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How did you know you were ready for wedding cakes?

post #1 of 30
Thread Starter 
I had posted this in the business forum, but then realized it has more to do with decorating skill levels than business per se, so I'll post it here.


I got my first request for a wedding cake this morning, and promptly turned it down. I am nowhere near ready for wedding cakes, and probably won't accept to do one until the end of the year or early next year (Lord willing).

I have been known to over-analyze myself to paralysis LOL and while I think I can probably pull it off, I refuse to put someone's big day, and my reputation in jeopardy.

So how did you know you were ready to do wedding cakes? Did you go by how long you'd been a decorator, or by how many cakes you'd done? Did you just dive in or did you have a more calculated approach to it?

What challenges did you face (special permits, venue restrictions e.t.c)?
post #2 of 30
In my case, I had no choice. My very first wedding cake was my dd's. I obsessed over that cake for a year. All she told me was "XX number of people, and XXXX colors - go for it!" About 6 months later, she told me she wanted a castle theme. icon_confused.gif So I did my very first 4-tier, first fondant, first wedding, first castle, etc. And I flew to NY and made the cake in her tiny apartment.

I made all the decorations and flowers ahead of time and very carefully took them with me on the plane. I was surprised noone gave me any flack over that.

The learning curve on that one cake was immense. After that, I figured I could handle anything in this world. thumbs_up.gif
post #3 of 30
My first wedding cake was my DD's, too! In my case, ignorance was bliss icon_lol.gif as it was just 6 months into my cake decorating journey and I had no idea of the things that could have gone wrong and had no idea that I "wasn't ready". I've since done 3 more and they're my favorite cakes to make. I love everything about doing wedding cakes, from meeting with the brides and doing tastings, to the planning, the baking, the decorating, the delivery. Now that Colorado has a CFL, I'm hoping to do more and not do them for free! icon_lol.gif
post #4 of 30
My first and only was for a dear friend who wanted whatever was easy for me. Even so, it was a scary experience. But then I am still new at this and freak out under stress. I learned a ton though, and one of the things I learned is that (even though it turned out wonderfully) I am NOT ready to do this again! lol!
post #5 of 30
I turned down my son's wedding cake a few years back, even though I have improved, I am afraid to do one for others. He hired a baker/decorator that did a fantastic wedding cake for my daughter, and his was not what they had ordered. Now 3 years later, that's all he remembers, his cake was not nice. So I would hate to be in that position, and I think that's the biggest problem, confidence!
post #6 of 30
I'm 3 years in and have just done my first. I felt like I was ready when 3 friends asked me to do their wedding cakes for the same month. I figured I must have been good enough! I'm not sure I could do it for a paying client, though. Too much stress!
post #7 of 30
Thread Starter 
Thank you so much for these responses. I'm glad I'm not underestimating the mental and 'skill work' it takes to execute an excellent wedding cake. It's not just any cake, and it holds so much meaning for the couple that it has to be right.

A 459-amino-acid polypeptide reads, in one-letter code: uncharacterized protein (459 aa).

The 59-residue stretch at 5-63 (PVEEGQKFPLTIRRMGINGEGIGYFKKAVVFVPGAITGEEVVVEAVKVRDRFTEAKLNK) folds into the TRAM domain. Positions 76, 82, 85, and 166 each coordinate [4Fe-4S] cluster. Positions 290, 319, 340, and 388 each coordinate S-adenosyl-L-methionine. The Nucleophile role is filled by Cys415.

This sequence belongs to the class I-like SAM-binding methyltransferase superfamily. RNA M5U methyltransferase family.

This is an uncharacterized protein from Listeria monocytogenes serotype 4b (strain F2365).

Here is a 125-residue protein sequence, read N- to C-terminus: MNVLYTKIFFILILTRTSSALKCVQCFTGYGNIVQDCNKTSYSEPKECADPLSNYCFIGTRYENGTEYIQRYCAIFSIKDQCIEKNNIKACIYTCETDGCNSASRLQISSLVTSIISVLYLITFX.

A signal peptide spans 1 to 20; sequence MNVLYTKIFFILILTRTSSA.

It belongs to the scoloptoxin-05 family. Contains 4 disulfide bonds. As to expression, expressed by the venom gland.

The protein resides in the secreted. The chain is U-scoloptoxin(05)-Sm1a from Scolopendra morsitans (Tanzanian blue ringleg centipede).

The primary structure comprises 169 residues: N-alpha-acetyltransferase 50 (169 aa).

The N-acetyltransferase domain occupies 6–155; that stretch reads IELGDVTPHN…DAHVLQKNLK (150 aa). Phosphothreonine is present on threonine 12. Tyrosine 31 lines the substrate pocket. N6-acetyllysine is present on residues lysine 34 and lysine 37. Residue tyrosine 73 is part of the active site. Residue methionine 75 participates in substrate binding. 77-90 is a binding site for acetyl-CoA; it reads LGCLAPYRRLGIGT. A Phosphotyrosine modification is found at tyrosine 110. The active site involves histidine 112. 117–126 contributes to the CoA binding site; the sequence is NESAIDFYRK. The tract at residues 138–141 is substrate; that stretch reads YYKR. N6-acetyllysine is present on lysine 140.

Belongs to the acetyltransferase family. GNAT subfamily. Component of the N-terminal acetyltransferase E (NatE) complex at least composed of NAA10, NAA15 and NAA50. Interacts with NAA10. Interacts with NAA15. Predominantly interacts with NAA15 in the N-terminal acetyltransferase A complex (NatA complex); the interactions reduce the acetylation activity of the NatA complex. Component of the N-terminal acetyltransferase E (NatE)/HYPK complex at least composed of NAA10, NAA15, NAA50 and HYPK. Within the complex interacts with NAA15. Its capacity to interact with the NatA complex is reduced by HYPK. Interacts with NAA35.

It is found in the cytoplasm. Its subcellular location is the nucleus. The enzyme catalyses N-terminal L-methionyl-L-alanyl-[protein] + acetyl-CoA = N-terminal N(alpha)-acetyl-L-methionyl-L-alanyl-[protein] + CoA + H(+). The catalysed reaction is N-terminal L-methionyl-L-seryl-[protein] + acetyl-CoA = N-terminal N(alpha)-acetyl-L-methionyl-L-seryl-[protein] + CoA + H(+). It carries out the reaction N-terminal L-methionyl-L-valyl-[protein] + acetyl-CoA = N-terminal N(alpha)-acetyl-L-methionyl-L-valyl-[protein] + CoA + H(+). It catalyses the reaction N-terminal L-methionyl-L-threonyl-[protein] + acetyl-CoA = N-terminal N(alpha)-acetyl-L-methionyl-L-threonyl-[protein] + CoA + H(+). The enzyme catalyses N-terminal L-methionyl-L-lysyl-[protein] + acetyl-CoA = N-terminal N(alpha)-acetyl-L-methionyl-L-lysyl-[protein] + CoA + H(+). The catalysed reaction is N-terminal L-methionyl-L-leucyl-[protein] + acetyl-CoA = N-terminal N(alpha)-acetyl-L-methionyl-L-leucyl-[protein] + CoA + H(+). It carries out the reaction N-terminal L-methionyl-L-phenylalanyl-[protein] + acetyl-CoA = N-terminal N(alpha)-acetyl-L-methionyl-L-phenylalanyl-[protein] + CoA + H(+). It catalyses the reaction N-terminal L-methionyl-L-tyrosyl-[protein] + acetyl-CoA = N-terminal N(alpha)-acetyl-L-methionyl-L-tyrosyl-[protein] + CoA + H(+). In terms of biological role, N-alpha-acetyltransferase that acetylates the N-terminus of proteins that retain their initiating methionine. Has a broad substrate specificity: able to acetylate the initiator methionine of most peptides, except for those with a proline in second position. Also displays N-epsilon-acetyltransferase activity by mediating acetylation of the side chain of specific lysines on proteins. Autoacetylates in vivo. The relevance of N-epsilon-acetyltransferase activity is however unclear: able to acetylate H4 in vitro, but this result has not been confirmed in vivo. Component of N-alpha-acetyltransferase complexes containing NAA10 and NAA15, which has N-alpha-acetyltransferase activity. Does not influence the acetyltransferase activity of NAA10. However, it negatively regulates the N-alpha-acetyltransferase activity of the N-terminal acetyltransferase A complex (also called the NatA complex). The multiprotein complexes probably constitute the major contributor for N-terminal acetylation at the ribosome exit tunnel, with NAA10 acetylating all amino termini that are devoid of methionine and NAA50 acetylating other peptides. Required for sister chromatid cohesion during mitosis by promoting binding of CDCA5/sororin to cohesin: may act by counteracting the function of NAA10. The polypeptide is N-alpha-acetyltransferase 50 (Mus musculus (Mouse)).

post #8 of 30
vgcea~~I've been watching this thread; it was an interesting question. I've been a hobby baker for 2 years now. Last September I did a 100th birthday cake for a wonderful woman. About 200-250 were going to attend her party. My cakes were a love gift, but the skill level needed and the mental pressure was very similar to a wedding cake.

Although I did well and was not disappointed in any aspects of the cake presentation, it was an overwhelming task. I learned a TON of stuff doing these cakes. Logistics, expense, timing, transportation, cutting, table prep, size of cake boards, prep of cake boards, having a friend to help, the sheer number of hours (especially the 24 hours before the cakes were due!), on and on and on.......

Because these cakes were my love gift, I had total control of the design, colors, flavors, everything. I was able to change aspects of the design, etc. at the last minute in order to get them finished and out the door. It would have been 100% more stressful if I'd had the necessity of adhering to a specific design (such as a bride's design).

Here's a link to my thread on Wilton.com where I have some photos and explanation of the cakes:
"MY BIGGEST CAKE PROJECT, EVER! (whew.........)"
http://www.wilton.com/forums/messageview.cfm?catid=4&threadid=156177&FTVAR_MSGDBTABLE=
----------------------------
I would suggest you identify a source where you can donate, design, transport, cut and serve a large stacked cake and make a "practice run". (You can contact local homeless centers, hospital emergency room Staff Lounges, Convalescent Staff Lounges, Police Stations, etc., anywhere there are a large number of healthy people on staff.)

A "practice run" would give you invaluable experience and then you'll be ready for the real thing!
post #9 of 30
I honestly don't think you can be "ready" for your first BIG ONE. It's something that's forced on you or that you agree to in a weak moment. The only way you're going to stretch yourself to that point and find out how much you can do is to just do it. Yes, it's scary. Yes, there will be moments you wish you lived somewhere else. Yes, there's the possibility of monumental disaster. BUT if you don't ever take the plunge, you'll never know how capable and creative you can be.

As Apti said, practice runs are great. And they would help you immensely. However, until you do it under the stress of an actual wedding with all its attendant jitters and potential disasters and come out on the other side, you won't understand what causes us to keep putting ourselves through this on a regular basis. You may decide you don't ever want to do another one, and that's okay - a lot of bakers don't do weddings at all.

You have loads of people here to help and advise you with every aspect of the process. Go for it! thumbs_up.gif
post #10 of 30
jgifford~~I was astonished at how much I learned doing those 4 large cakes! If I HAD to do a wedding cake, at least I'd know what I was in for now, and would be able to approach it without an abnormal level of stress & fear.